DNA analysis has roles in everything from paternity testing to selection of the most effective medicines in cancer treatment and is another technology being considered by ALLIANCE. By analysing the genetic makeup of food products and comparing results with a database of known genetic markers, source can be verified (i.e., an oil is only olive oil and not a mixture). To support immediacy in the process, ALLIANCE aims to introduce portable devices with ML and blockchain systems to deliver faster and more accurate monitoring. However, DNA cannot determine if the olive oil is extra virgin or lampante, or from Greece or Spain. Thus, advanced spectroscopy, such as near infrared spectroscopy (NIR) and hyperspectral imaging, will be utilized to safeguard authenticity of these characteristics.
In addition to these technologies, ALLIANCE also wants to focus on development and publication of digital knowledge bases and web-based portals to make data related to the prevention of food fraud FAIRer, i.e., more findable, accessible, interoperable, and re-usable for actors in the food chain and the wider user community, i.e., researchers, policymakers, and consumers. Ultimately, perception and knowledge are vital in shaping behaviour towards food products and the elimination of food fraud. ALLIANCE will use behavioural models, such as the theory of planned behaviour and health belief model, to assess acceptability of – for example – blockchain and understand factors influencing intentions to purchase blockchain-traced products.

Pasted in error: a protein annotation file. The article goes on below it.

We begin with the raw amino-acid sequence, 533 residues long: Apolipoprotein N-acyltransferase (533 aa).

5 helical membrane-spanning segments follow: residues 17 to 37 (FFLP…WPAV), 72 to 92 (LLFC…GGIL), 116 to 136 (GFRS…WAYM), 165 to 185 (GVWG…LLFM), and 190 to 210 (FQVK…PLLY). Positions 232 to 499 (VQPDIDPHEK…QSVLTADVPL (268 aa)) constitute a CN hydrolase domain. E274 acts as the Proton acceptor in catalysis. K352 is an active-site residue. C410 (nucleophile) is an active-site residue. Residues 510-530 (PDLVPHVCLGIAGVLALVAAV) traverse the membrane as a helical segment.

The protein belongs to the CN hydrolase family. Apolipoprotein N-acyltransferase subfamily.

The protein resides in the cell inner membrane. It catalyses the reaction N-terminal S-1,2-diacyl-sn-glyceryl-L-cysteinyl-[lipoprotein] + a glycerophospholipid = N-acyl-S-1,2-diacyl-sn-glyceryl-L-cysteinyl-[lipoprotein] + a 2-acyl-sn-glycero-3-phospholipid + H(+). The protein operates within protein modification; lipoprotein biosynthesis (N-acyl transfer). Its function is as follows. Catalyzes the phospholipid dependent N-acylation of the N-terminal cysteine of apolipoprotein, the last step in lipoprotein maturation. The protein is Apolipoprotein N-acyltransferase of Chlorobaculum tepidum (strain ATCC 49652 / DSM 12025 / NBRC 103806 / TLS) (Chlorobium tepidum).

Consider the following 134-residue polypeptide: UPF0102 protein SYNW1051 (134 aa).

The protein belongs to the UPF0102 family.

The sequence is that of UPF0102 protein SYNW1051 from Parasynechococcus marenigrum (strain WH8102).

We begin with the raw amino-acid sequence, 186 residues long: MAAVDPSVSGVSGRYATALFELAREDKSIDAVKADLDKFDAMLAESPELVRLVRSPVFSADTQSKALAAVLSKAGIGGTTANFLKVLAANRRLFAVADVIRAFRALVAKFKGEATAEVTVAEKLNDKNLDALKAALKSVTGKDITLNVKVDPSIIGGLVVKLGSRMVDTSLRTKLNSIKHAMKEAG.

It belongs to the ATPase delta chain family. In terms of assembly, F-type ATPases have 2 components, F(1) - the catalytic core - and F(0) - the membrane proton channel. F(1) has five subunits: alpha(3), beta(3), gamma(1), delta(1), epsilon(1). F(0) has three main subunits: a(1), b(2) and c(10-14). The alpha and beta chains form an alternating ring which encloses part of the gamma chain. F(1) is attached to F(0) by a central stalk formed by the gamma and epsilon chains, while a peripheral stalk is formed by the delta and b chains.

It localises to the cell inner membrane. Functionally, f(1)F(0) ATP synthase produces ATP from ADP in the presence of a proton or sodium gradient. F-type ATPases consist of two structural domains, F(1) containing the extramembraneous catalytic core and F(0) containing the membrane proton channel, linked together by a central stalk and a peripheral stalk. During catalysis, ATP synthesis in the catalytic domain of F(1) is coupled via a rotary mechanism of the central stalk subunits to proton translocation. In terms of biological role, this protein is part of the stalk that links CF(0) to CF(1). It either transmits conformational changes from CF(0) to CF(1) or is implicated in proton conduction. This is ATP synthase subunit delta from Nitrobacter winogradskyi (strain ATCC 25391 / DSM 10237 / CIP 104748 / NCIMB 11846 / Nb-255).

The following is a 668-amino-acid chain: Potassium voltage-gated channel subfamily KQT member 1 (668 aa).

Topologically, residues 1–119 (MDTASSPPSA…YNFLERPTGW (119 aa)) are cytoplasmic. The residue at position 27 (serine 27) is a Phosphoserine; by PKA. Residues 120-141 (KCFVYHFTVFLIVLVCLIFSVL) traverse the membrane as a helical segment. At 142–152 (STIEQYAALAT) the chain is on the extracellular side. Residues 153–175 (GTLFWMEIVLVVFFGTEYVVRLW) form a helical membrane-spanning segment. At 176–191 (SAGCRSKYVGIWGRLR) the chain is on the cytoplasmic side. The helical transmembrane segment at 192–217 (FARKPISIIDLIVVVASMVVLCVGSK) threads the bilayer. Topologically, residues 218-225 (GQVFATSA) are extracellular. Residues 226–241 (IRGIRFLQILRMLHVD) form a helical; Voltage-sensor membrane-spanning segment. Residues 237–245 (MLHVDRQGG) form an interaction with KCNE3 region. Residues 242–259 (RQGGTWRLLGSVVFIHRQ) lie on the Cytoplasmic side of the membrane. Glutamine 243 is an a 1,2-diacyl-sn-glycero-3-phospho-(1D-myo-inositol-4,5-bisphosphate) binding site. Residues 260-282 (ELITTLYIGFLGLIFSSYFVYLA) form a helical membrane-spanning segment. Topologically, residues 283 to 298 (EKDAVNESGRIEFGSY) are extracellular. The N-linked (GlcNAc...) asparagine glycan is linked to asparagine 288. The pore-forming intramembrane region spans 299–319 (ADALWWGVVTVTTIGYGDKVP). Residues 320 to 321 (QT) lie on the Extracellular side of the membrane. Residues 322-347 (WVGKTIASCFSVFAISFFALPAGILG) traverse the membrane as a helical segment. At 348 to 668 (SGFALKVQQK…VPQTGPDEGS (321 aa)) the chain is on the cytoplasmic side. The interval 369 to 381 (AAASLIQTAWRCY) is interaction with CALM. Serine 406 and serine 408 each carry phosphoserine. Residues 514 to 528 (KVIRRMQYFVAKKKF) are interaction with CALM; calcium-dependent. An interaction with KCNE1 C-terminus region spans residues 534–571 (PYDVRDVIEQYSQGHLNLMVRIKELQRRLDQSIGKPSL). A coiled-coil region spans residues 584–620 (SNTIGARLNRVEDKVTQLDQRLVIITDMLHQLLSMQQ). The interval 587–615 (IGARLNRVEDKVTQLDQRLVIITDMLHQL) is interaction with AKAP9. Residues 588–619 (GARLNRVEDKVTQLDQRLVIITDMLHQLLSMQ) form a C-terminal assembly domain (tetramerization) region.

Limitations & Challenges
There are, however, limitations and challenges that need to be addressed with any technology, especially in the food sector. Non-technological challenges include disparities in regulations and standards within the supply chain, inconsistent labelling, and lack of validated quality information. These contribute to a lack of trust and hinder the effectiveness of traceability systems. Resource-intensive requirements and scalability of blockchain need to be overcome. Acquisition of high-quality interoperable data from agriculture and food businesses is difficult, especially given the dynamic nature of food chains and the demand for real-time traceability. To address these limitations, ALLIANCE is not only exploring the potential technological solutions described above but also the willingness of stakeholders to share their data, where the benefit for all is a more systematic and transparent approach to food traceability, authenticity and safety.
ALLIANCE will employ a holistic framework and various technologies to enhance food traceability, authenticity, and safety. By addressing the limitations and challenges, ALLIANCE aims to reduce food fraud, increase consumer trust, and support informed decision-making by the industry and policy-makers.